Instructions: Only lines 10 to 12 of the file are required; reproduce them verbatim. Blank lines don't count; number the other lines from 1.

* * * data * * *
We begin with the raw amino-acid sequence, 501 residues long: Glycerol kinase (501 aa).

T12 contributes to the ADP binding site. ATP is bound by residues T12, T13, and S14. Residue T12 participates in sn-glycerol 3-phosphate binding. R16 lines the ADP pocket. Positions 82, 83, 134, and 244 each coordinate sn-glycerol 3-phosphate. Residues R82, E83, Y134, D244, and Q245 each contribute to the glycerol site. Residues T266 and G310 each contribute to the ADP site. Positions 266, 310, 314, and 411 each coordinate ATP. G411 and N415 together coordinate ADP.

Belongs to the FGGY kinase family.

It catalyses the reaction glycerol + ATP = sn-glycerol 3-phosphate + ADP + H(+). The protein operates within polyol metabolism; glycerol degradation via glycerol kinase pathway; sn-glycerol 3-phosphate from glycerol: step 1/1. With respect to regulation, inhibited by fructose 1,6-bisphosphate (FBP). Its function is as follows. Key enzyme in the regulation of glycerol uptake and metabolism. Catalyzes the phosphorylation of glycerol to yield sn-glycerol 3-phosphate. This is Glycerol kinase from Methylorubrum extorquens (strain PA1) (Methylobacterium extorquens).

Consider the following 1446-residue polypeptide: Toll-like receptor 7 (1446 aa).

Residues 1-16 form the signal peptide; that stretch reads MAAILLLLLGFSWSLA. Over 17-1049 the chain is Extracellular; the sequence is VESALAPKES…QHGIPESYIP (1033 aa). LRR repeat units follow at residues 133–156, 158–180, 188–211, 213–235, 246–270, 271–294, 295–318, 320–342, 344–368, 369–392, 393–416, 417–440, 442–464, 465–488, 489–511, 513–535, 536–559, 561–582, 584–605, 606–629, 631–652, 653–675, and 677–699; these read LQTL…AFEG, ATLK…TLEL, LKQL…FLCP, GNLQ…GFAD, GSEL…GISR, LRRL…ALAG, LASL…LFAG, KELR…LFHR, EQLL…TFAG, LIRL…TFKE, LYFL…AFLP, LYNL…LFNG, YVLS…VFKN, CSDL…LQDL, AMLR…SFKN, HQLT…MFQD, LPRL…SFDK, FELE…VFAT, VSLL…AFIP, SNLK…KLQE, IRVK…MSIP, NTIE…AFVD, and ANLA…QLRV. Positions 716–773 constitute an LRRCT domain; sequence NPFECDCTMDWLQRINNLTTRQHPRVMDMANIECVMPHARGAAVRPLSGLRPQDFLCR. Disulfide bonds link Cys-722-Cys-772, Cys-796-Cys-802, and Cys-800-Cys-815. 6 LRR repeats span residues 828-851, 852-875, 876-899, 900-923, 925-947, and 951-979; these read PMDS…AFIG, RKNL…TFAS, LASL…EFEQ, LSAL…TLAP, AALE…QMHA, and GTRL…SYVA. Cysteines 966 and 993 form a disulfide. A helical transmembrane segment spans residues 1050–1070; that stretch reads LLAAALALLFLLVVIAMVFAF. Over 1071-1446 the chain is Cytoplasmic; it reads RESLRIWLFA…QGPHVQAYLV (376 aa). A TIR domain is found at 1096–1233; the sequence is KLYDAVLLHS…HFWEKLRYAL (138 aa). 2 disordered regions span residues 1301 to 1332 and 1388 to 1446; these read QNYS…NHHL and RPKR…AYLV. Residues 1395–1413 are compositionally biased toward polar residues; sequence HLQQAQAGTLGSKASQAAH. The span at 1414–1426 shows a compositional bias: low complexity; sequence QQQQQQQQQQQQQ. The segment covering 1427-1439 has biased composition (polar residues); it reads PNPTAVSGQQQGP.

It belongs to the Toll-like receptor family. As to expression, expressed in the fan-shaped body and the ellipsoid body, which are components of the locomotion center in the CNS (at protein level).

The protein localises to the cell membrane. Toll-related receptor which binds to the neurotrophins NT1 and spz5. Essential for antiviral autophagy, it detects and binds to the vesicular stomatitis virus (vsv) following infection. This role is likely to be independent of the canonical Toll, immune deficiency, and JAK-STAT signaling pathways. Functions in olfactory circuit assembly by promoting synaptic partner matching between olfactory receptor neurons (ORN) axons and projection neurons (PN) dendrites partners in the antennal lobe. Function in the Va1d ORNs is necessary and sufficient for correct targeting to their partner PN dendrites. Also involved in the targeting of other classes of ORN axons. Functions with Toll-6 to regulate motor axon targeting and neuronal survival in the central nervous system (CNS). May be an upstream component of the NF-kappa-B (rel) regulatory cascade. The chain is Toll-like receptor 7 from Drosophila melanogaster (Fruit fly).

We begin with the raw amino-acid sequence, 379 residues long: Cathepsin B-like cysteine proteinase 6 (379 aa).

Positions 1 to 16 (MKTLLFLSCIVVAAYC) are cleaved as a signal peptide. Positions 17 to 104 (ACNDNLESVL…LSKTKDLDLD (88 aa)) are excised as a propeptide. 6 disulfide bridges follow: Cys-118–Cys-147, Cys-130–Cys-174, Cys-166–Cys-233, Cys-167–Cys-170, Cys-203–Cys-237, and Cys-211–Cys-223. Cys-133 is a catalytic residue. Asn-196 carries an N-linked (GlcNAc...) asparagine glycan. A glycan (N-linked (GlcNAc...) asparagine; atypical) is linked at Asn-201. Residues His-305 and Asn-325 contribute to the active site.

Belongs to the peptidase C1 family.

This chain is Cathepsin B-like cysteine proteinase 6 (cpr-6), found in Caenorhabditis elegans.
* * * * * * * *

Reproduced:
Positions 1 to 16 (MKTLLFLSCIVVAAYC) are cleaved as a signal peptide. Positions 17 to 104 (ACNDNLESVL…LSKTKDLDLD (88 aa)) are excised as a propeptide. 6 disulfide bridges follow: Cys-118–Cys-147, Cys-130–Cys-174, Cys-166–Cys-233, Cys-167–Cys-170, Cys-203–Cys-237, and Cys-211–Cys-223. Cys-133 is a catalytic residue. Asn-196 carries an N-linked (GlcNAc...) asparagine glycan. A glycan (N-linked (GlcNAc...) asparagine; atypical) is linked at Asn-201. Residues His-305 and Asn-325 contribute to the active site.

Belongs to the peptidase C1 family.

This chain is Cathepsin B-like cysteine proteinase 6 (cpr-6), found in Caenorhabditis elegans.